In response to increasing outbreaks, some areas changed school enrollment rules. What does this mean?
Vaccines can be injected, inhaled, or ingested and they come in diverse formulations
How are vaccines administered?
•Include an attenuated or weakened microbe
•Include fragments of a microbe
•Include isolated or inactivated toxins
•Include genetically manufactured portions of the microbe
Vaccines can contain what 4 things?
It takes a little bit for that adaptive immune response to kick in (takes about 2 weeks to bring our antibody levels to a park)
T/F: Vaccines provide immediate protection
Vaccines can stimulate ____________ memory
•Very young, very old
Name some people that may not be able to receive vaccines
Risk for routine vaccinations is low or high?
vaccinating the community then protects those who cannot be vaccinated; most pathogens require 85% of the population to be vaccinated to achieve this (others need 95% vaccination- depends on pathogen); protecting people who cannot get the vaccine for medical reasons; protects those who are not immunized
-Variance (like antigenic drift or shift): when these pathogens have mutations (herd immunity may no longer apply)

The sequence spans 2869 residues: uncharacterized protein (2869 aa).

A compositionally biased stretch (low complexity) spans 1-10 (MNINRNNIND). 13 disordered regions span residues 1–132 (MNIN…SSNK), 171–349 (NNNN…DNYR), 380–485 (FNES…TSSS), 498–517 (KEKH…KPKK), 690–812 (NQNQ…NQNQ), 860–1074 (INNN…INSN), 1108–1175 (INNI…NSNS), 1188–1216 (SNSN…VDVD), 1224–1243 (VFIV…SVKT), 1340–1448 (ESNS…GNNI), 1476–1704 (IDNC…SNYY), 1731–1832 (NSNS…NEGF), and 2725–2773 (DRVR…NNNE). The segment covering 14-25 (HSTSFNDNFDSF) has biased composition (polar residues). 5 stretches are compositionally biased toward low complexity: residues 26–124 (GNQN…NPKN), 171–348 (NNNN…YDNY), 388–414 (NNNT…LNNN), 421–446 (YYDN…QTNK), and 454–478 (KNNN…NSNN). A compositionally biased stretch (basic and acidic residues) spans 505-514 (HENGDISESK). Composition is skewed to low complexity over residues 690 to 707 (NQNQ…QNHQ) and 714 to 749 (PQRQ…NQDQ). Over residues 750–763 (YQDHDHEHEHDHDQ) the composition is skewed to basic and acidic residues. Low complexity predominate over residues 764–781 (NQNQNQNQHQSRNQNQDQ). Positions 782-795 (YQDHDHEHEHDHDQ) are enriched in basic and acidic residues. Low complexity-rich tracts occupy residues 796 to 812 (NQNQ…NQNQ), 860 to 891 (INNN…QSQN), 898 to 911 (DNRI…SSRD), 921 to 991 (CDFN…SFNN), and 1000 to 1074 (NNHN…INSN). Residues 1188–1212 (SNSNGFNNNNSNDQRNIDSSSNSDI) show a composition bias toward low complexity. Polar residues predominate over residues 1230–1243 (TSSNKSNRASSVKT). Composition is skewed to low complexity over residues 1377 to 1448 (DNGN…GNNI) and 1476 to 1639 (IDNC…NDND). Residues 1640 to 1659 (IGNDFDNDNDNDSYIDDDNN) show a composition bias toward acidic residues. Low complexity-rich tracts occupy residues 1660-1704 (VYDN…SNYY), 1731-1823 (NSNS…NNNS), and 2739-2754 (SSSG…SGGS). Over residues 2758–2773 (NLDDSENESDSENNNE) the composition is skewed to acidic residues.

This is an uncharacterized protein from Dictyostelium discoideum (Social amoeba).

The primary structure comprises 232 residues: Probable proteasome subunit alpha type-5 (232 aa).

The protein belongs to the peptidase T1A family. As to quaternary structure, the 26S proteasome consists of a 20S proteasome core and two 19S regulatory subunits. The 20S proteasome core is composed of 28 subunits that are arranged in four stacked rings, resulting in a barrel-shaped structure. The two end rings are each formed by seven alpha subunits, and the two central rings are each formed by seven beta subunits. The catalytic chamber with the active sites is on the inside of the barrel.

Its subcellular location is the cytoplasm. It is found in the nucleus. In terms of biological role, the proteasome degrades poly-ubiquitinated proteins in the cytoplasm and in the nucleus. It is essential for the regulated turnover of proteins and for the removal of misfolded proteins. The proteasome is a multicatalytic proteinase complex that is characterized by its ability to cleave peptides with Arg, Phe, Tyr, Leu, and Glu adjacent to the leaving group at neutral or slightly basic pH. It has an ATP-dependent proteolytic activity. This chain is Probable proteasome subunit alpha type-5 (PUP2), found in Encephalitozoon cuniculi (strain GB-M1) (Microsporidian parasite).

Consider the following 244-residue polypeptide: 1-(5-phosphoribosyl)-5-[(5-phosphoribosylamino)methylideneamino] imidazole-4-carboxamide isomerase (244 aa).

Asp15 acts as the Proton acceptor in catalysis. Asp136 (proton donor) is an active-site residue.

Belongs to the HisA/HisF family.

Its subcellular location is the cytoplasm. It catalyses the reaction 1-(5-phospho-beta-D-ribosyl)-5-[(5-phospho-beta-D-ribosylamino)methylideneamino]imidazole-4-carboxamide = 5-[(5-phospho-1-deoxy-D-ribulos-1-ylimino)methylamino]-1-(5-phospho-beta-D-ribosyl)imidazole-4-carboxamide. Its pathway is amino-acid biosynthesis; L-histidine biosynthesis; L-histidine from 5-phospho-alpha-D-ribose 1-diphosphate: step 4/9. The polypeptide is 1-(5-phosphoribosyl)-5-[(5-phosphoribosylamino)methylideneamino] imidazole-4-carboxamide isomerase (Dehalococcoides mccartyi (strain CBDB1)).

-Virulence factors: exchange of genetic information between these pathogens that gives a new virulence factor (then the vaccinations may not be affected)
-People refusing to immunize or not doing it on schedule
-Something in community at large that makes the entire community immunocompromised (may allow another pathogen to infect us in a way it wasn't able to do before)
Identify ways "Herd Immunity" could breakdown in a community.
What does the USCDC provide?
Routine childhood vaccines protect against more than _____ different pathogens
To stimulate optimal immunological memory, 2 or more _________ are often needed of many of these different vaccinations
to give our immune system time to respond
Why are boosters given over a certain amount of time (spread apart)?
Because immunological memory can wane over time depending on the type of vaccine
Why do we get boosters?
Not following the recommended schedule (opting to space vaccines more)
What can break down herd immunity?
T/F: Need for vaccination continues into late adolescence and even adulthood
Around 6-18 months old
When is a child's 3rd Hep B vaccine due?
Around 4-6 years old
If a child had 1 MMR when they were 12 months old, when is the next one due?
How many PCV's are needed to achieve full immunity?
1st dose: around 11-12 years old
2nd dose: 16 years old
When would a person receive their immunizations for Meningococcal meningitis?
-Purified subunit vaccines (natural and recombinant)
Name the different types of vaccines
type of vaccine; active virus or live bacterium rendered nonpathogenic
type of vaccine; portion of pathogen is used to stimulate an immune response
Purified subunit vaccines (natural and recombinant)
type of vaccine; made by either purifying parts of the actual pathogen or, in recombinant vaccines, using genetic engineering to make parts of the pathogen
type of vaccine; inactivated protein toxin